Rapid weight gain is normal in girls during puberty, according to the KidsHealth.org website. Puberty typically begins between ages eight and 13, and lasts about two to four years. During this time, the amount of fat, muscle and bone changes quickly as girls make the transition into womanhood. Failure to gain weight during adolescence is actually unhealthy, according to Children's Youth and Women's Health Service, or CYWHS.
Major bodily changes take place in girls during puberty; the final major growth spurt in life occurs during this period. Puberty actually begins when the brain instructs the ovaries to make the female hormone estrogen. This hormone and others cause a girl's body to grow in size and change in shape as it prepares for procreation -- or having a baby.
Gaining 15 lbs. or more during puberty is considered normal and necessary for proper growth and development. As a girl develops, her body will make more fat to allow for fuller thighs, stomach and breasts, and wider hips. Lean body mass in girls diminishes from approximately 80 percent to 75 percent by the end of puberty, while the amount of body fat increases, according to the University of Southern California Keck School of Medicine. In comparison, the percentage of lean muscle mass in boys increases from about 80 percent to 90 percent by the time they reach adulthood.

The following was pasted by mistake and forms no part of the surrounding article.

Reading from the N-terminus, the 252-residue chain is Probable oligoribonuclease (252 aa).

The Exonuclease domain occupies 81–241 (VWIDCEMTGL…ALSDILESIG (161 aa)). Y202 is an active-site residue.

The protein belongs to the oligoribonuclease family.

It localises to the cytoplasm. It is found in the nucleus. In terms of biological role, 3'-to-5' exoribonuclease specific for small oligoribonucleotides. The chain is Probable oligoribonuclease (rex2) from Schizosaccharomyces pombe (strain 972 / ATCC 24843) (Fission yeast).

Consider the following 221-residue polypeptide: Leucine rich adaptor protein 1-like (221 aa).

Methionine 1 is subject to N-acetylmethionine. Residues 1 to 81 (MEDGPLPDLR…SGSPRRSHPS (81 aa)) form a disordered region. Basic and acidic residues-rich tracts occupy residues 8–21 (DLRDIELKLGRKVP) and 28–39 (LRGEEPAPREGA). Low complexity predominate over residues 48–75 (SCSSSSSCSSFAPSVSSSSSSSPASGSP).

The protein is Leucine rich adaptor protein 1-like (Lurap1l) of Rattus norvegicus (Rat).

Some girls may feel awkward if they become curvier sooner than their friends and classmates. However it's unhealthy to attempt to prevent normal pubertal weight gain, cautions CYWHS.
Eating healthy foods that include lean meats, fish, whole grains, fruits and vegetables while limiting fast food and other junk foods like cookies, pastries and chips can help prevent unnecessary weight gain during puberty. Regular exercise can also help keep girls from becoming overweight or obese. Participating in sports and other forms of exercise can boost self -esteem and improve body image.
Help your daughter understand that weight gain is a inevitable -- and healthy -- part of her development. Talk to your health care provider if you feel your daughter is gaining too much weight during puberty. He can suggest an appropriate weight-loss regime if necessary. Avoid fad diets or rapid weight-loss plans during adolescence, because they can retard growth and sexual development.
- Children’s Youth and Women’s Health Service: Puberty - boy changes, girl changes
- Medline Plus: Puberty in Girls
- KidsHealth.org: Taking Shape
- KidsHealth.org: What is the Right Weight for My Height?
- University of Southern California Keck School of Medicine: Puberty - Normal Growth and Development (A1)